For each portfolio risk the PPM function needs to develop risk responses or mitigations.
This is an ongoing activity and portfolio risks need to be controlled throughout the life of the portfolio.
Example of overall portfolio level risks include:
It can be rare for project a project manager to hold their hands up and say that the project they are delivering is failing and help is needed.
The PPM function needs to objectively assess each project in the portfolio in order to work out whether the project is failing or underperforming.
It may also be that the project delivery is not up to the required standard of the organisation. PPM needs to conduct stage gate reviews that essentially asks three questions:
These questions, which are usually conducted as part of a stage gate review, will be able to identify failing projects and this will allow the PPM function to intervene to either bring projects back on track or stop the project(s) entirely.
This early intervention will save a lot of valuable resources as the quicker a failing project is stopped or brought back on track, the greater the cost saving.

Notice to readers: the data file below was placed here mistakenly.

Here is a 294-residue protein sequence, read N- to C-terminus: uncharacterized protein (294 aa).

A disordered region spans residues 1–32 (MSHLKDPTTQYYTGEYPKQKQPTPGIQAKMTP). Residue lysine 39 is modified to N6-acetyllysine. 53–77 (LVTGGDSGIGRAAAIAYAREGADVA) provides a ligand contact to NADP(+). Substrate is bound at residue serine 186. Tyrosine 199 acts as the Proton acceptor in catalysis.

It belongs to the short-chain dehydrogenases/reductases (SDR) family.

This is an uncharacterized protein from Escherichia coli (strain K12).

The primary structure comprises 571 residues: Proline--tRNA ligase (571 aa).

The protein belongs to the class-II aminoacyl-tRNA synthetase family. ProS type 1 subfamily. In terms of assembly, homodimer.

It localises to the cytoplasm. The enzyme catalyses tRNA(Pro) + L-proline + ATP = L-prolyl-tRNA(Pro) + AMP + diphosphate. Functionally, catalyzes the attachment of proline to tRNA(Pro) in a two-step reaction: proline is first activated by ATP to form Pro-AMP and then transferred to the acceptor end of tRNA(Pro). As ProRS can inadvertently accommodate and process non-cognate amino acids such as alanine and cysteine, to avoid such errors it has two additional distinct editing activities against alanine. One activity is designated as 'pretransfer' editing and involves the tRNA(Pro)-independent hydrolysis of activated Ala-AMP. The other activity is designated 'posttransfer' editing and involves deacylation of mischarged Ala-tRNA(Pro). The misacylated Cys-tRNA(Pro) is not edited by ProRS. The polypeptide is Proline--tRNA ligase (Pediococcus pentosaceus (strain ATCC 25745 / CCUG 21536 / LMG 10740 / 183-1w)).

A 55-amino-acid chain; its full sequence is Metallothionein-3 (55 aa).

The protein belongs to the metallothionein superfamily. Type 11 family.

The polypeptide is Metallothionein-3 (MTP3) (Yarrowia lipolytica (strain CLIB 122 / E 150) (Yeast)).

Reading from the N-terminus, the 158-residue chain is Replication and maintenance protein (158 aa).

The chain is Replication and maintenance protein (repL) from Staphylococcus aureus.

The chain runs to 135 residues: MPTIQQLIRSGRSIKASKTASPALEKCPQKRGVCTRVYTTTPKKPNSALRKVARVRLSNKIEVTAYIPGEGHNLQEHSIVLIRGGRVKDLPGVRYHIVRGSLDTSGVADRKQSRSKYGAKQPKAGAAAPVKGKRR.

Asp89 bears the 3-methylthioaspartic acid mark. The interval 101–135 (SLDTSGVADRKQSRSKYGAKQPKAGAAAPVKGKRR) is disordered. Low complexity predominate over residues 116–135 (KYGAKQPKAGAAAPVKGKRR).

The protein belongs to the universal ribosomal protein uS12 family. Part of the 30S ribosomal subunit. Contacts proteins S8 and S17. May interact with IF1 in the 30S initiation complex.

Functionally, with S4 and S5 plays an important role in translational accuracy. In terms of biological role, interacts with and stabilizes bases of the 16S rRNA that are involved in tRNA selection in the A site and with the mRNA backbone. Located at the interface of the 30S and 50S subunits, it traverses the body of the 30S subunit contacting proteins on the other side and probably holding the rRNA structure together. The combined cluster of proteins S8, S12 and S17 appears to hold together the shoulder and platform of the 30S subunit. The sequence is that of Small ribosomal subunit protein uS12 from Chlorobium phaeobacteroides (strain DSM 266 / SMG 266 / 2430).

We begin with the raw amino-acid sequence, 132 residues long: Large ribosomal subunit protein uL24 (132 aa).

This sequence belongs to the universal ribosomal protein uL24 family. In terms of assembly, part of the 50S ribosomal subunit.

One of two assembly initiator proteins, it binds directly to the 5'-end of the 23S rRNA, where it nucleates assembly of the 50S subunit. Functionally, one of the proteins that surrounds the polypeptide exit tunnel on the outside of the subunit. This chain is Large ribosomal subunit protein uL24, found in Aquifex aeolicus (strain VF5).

Project and Programme managers will naturally be providing highlight reports for their individual projects and programmes.
However, C-suite executives also need to have an overall view of the portfolio. This is a key role of the PPM function, i.e to provide a comprehensive overview of the overall portfolio.
As you will have seen from the descriptions above of what the PPM function in an organisation does, it is very different from the project management function.
The PPM function takes an overall holistic view of the portfolio and can deliver great value to the organisation.